Ralf Röchert | idw
Further information:
http://www.awi.de/en/news/press_releases/

More articles from Earth Sciences:

nachricht NASA examines Peru's deadly rainfall
24.03.2017 | NASA/Goddard Space Flight Center

nachricht Steep rise of the Bernese Alps
24.03.2017 | Universität Bern

All articles from Earth Sciences >>>

The most recent press releases about innovation >>>

Die letzten 5 Focus-News des innovations-reports im Überblick:

Im Focus: Giant Magnetic Fields in the Universe

Astronomers from Bonn and Tautenburg in Thuringia (Germany) used the 100-m radio telescope at Effelsberg to observe several galaxy clusters. At the edges of these large accumulations of dark matter, stellar systems (galaxies), hot gas, and charged particles, they found magnetic fields that are exceptionally ordered over distances of many million light years. This makes them the most extended magnetic fields in the universe known so far.

The results will be published on March 22 in the journal „Astronomy & Astrophysics“.

Galaxy clusters are the largest gravitationally bound structures in the universe. With a typical extent of about 10 million light years, i.e. 100 times the...

Im Focus: Tracing down linear ubiquitination

Researchers at the Goethe University Frankfurt, together with partners from the University of Tübingen in Germany and Queen Mary University as well as Francis Crick Institute from London (UK) have developed a novel technology to decipher the secret ubiquitin code.

Ubiquitin is a small protein that can be linked to other cellular proteins, thereby controlling and modulating their functions. The attachment occurs in many...

Im Focus: Perovskite edges can be tuned for optoelectronic performance

Layered 2D material improves efficiency for solar cells and LEDs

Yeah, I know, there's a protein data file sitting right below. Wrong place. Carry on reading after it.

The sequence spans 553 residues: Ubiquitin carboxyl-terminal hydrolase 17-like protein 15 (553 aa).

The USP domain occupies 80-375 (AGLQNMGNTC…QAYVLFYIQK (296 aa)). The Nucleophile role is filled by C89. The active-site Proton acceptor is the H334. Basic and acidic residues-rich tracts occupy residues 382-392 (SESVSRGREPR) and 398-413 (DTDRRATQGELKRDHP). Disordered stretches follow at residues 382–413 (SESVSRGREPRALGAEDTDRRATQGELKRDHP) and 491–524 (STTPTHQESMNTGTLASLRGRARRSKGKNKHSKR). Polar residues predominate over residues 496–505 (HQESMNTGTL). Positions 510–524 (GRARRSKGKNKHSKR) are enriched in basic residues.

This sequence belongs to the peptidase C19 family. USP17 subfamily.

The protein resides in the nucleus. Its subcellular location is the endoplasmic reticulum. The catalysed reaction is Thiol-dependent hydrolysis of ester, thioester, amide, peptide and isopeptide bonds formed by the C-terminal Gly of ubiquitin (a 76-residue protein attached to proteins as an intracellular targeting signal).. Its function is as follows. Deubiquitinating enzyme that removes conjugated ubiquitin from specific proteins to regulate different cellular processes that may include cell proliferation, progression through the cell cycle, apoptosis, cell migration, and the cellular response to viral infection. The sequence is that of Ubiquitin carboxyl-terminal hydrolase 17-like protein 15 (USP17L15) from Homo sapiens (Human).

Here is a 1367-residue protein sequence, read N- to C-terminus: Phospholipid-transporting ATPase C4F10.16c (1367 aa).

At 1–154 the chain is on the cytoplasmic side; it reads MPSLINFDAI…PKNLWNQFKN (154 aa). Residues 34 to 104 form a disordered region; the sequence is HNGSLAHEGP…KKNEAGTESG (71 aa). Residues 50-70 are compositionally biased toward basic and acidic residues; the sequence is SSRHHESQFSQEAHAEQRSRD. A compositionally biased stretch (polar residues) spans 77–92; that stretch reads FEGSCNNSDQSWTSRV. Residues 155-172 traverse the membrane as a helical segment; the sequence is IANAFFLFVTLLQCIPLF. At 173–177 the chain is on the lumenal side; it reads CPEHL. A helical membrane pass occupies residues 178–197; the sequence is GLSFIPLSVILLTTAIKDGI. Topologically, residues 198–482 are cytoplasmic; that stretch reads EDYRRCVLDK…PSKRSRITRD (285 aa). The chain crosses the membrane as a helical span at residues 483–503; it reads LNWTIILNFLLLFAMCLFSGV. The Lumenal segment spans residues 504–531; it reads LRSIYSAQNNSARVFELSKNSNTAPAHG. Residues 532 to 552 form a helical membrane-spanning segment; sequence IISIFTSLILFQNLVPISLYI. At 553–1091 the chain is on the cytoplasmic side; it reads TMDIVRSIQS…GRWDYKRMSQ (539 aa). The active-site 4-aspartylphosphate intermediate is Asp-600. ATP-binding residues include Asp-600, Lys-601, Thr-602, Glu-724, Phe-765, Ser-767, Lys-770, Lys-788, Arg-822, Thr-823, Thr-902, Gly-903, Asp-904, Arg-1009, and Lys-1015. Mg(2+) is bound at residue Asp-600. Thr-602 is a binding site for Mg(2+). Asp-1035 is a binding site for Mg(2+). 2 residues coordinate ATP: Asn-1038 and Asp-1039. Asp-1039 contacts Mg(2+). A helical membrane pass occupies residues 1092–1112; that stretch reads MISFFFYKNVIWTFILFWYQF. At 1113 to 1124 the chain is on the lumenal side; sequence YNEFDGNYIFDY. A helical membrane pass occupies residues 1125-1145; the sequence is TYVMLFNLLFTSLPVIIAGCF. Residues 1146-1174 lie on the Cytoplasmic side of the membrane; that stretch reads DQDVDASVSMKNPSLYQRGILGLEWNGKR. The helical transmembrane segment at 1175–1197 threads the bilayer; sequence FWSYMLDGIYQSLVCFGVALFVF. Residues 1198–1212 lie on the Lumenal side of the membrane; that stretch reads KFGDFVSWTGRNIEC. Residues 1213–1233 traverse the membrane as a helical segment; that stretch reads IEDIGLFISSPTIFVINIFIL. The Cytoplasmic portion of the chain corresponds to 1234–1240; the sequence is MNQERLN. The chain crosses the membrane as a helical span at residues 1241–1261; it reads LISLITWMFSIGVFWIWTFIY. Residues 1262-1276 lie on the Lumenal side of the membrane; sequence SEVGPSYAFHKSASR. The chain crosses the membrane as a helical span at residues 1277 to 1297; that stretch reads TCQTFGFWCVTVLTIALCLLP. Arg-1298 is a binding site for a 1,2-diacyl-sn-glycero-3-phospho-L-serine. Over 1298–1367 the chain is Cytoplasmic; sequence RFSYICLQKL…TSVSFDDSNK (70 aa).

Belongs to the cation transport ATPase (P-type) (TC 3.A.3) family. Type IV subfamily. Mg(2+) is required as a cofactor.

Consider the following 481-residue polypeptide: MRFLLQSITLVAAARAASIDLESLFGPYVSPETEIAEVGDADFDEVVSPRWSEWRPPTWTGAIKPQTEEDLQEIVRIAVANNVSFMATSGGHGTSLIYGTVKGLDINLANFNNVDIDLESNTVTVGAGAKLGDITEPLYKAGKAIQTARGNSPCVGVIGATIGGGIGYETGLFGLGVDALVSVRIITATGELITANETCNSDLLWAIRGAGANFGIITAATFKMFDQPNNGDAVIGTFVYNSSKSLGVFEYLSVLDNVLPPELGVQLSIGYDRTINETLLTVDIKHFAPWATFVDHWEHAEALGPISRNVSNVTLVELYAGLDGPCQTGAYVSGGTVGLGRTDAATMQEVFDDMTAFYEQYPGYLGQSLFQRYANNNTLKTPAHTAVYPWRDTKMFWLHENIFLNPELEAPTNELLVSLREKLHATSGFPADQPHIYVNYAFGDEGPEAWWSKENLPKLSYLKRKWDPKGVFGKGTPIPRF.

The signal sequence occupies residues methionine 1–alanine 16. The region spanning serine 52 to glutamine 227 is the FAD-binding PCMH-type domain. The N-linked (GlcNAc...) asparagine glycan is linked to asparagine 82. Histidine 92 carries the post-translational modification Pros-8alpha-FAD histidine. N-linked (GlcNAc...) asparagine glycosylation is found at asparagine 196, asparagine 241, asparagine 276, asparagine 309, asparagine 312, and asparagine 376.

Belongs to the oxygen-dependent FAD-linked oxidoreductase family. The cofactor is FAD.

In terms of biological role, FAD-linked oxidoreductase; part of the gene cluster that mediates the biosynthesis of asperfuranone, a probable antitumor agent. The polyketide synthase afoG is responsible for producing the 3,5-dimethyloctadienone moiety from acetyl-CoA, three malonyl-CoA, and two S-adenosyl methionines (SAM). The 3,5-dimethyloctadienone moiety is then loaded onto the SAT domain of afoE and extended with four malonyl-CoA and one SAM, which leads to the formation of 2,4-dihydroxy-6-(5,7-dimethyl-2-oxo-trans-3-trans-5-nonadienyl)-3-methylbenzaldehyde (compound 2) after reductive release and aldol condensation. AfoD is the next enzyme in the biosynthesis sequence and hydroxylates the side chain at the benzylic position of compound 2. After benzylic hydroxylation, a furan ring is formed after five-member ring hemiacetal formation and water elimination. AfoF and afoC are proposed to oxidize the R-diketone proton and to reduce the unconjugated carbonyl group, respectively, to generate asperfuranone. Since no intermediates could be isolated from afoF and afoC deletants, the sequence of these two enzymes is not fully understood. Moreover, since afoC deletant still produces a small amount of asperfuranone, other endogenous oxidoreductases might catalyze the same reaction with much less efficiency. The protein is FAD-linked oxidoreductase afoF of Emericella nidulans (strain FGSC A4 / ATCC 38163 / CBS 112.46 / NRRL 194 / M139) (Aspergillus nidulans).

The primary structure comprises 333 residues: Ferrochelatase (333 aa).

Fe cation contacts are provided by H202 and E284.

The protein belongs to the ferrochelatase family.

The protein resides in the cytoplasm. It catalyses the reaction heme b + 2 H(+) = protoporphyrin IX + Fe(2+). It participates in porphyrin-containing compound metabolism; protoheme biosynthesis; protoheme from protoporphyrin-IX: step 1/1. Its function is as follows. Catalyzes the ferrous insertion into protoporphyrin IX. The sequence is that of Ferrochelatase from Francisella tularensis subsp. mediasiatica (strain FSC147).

In the eternal search for next generation high-efficiency solar cells and LEDs, scientists at Los Alamos National Laboratory and their partners are creating...

Im Focus: Polymer-coated silicon nanosheets as alternative to graphene: A perfect team for nanoelectronics

Silicon nanosheets are thin, two-dimensional layers with exceptional optoelectronic properties very similar to those of graphene. Albeit, the nanosheets are less stable. Now researchers at the Technical University of Munich (TUM) have, for the first time ever, produced a composite material combining silicon nanosheets and a polymer that is both UV-resistant and easy to process. This brings the scientists a significant step closer to industrial applications like flexible displays and photosensors.

Silicon nanosheets are thin, two-dimensional layers with exceptional optoelectronic properties very similar to those of graphene. Albeit, the nanosheets are...

Im Focus: Researchers Imitate Molecular Crowding in Cells

Enzymes behave differently in a test tube compared with the molecular scrum of a living cell. Chemists from the University of Basel have now been able to simulate these confined natural conditions in artificial vesicles for the first time. As reported in the academic journal Small, the results are offering better insight into the development of nanoreactors and artificial organelles.

Enzymes behave differently in a test tube compared with the molecular scrum of a living cell. Chemists from the University of Basel have now been able to...

All Focus news of the innovation-report >>>

Anzeige

Anzeige

Event News

International Land Use Symposium ILUS 2017: Call for Abstracts and Registration open

20.03.2017 | Event News

CONNECT 2017: International congress on connective tissue

14.03.2017 | Event News

ICTM Conference: Turbine Construction between Big Data and Additive Manufacturing

07.03.2017 | Event News

 
Latest News

Argon is not the 'dope' for metallic hydrogen

24.03.2017 | Materials Sciences

Astronomers find unexpected, dust-obscured star formation in distant galaxy

24.03.2017 | Physics and Astronomy

Gravitational wave kicks monster black hole out of galactic core

24.03.2017 | Physics and Astronomy

VideoLinks
B2B-VideoLinks
More VideoLinks >>>